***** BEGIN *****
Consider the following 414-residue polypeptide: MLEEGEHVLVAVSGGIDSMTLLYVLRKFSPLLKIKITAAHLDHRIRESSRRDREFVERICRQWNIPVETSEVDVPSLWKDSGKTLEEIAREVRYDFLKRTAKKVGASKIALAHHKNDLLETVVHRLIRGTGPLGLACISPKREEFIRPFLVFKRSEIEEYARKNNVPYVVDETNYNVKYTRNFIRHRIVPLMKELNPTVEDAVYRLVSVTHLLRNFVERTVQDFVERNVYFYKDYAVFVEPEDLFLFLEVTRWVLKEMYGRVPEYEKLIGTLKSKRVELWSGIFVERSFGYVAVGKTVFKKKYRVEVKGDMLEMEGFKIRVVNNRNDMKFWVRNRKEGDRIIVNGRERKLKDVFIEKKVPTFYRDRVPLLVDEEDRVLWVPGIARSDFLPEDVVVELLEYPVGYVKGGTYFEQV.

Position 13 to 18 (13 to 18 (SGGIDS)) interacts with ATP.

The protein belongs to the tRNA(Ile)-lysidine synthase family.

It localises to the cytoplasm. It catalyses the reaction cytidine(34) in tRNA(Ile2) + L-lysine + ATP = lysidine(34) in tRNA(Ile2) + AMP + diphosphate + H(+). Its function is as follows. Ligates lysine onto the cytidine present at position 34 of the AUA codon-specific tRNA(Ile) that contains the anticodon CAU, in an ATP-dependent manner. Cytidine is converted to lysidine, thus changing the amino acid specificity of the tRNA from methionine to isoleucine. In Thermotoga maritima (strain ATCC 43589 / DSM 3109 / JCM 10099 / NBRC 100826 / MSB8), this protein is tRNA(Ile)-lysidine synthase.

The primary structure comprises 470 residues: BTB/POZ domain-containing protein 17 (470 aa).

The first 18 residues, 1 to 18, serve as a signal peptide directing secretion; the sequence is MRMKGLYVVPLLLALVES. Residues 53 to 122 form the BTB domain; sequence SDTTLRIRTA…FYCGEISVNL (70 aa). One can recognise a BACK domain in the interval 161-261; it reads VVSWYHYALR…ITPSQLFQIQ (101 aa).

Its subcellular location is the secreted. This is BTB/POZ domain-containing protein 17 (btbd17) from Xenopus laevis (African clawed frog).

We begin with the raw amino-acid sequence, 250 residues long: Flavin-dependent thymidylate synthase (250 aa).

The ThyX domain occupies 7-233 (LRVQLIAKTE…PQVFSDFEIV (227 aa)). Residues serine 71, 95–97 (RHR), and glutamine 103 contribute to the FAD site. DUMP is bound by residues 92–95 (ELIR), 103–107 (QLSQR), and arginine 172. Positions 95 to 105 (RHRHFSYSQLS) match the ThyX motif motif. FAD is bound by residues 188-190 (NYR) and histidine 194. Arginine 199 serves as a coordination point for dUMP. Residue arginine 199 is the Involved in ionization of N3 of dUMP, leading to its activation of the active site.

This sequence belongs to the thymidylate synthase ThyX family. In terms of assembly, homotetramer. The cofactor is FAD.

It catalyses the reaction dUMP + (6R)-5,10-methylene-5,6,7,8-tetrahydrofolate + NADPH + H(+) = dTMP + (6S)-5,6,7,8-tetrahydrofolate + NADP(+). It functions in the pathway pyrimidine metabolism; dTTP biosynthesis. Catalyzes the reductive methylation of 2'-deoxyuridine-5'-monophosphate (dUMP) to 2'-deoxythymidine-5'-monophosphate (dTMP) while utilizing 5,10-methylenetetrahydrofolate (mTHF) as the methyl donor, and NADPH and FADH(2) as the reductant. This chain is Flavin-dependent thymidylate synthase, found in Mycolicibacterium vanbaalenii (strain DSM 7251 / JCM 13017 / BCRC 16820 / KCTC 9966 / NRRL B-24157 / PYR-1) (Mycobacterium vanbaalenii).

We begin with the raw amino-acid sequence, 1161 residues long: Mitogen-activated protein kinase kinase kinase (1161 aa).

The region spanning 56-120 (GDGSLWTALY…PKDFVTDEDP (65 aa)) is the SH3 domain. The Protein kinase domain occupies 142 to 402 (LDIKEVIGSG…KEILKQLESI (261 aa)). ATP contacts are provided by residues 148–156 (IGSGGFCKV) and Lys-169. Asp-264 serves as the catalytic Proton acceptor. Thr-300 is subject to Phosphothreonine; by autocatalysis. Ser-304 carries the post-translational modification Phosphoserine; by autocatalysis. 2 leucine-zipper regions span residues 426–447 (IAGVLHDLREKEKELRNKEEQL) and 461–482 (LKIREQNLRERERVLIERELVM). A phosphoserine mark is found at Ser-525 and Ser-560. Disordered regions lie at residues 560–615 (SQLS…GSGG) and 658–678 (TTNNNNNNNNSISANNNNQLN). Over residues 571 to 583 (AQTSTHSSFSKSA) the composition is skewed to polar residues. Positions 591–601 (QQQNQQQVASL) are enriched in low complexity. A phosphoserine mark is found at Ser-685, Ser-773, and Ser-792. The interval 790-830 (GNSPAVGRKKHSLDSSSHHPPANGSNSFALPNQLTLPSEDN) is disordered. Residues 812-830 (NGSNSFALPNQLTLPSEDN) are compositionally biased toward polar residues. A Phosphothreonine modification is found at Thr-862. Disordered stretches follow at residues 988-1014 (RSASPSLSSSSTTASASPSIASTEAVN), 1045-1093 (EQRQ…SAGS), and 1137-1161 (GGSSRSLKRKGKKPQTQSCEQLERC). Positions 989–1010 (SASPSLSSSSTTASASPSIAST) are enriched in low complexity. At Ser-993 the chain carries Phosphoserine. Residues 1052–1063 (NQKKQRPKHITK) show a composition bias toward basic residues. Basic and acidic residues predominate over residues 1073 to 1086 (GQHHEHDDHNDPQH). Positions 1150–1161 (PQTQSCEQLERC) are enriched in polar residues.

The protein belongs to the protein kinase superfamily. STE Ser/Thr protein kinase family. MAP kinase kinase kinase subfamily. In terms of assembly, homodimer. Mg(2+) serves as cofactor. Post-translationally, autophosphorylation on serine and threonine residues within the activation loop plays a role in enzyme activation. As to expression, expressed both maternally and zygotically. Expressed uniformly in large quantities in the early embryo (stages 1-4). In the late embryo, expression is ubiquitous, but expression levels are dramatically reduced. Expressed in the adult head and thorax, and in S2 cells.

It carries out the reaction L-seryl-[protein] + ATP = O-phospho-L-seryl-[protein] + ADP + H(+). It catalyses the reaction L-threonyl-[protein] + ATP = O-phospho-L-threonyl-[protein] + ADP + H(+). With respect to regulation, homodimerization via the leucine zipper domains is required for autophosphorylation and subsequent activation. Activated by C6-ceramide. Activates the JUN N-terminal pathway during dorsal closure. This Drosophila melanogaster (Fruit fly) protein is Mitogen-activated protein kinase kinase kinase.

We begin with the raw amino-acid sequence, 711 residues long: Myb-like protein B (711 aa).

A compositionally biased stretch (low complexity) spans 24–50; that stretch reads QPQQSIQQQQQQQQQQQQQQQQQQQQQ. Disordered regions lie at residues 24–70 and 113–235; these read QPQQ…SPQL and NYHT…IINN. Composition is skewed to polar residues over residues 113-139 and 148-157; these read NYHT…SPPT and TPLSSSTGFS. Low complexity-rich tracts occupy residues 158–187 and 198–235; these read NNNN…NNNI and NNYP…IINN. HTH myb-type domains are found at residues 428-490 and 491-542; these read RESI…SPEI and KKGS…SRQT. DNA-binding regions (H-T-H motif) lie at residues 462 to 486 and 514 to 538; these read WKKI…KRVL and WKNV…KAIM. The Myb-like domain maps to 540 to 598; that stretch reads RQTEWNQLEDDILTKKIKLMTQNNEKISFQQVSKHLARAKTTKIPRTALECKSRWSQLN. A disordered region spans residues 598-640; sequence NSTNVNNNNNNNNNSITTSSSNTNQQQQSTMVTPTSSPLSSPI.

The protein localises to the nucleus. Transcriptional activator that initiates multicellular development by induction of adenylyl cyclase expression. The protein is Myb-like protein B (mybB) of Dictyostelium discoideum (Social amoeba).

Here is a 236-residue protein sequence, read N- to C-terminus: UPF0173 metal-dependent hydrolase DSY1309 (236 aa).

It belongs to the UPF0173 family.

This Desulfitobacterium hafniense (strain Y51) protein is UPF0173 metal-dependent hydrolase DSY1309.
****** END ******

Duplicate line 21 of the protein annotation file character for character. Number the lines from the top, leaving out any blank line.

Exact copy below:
This Desulfitobacterium hafniense (strain Y51) protein is UPF0173 metal-dependent hydrolase DSY1309.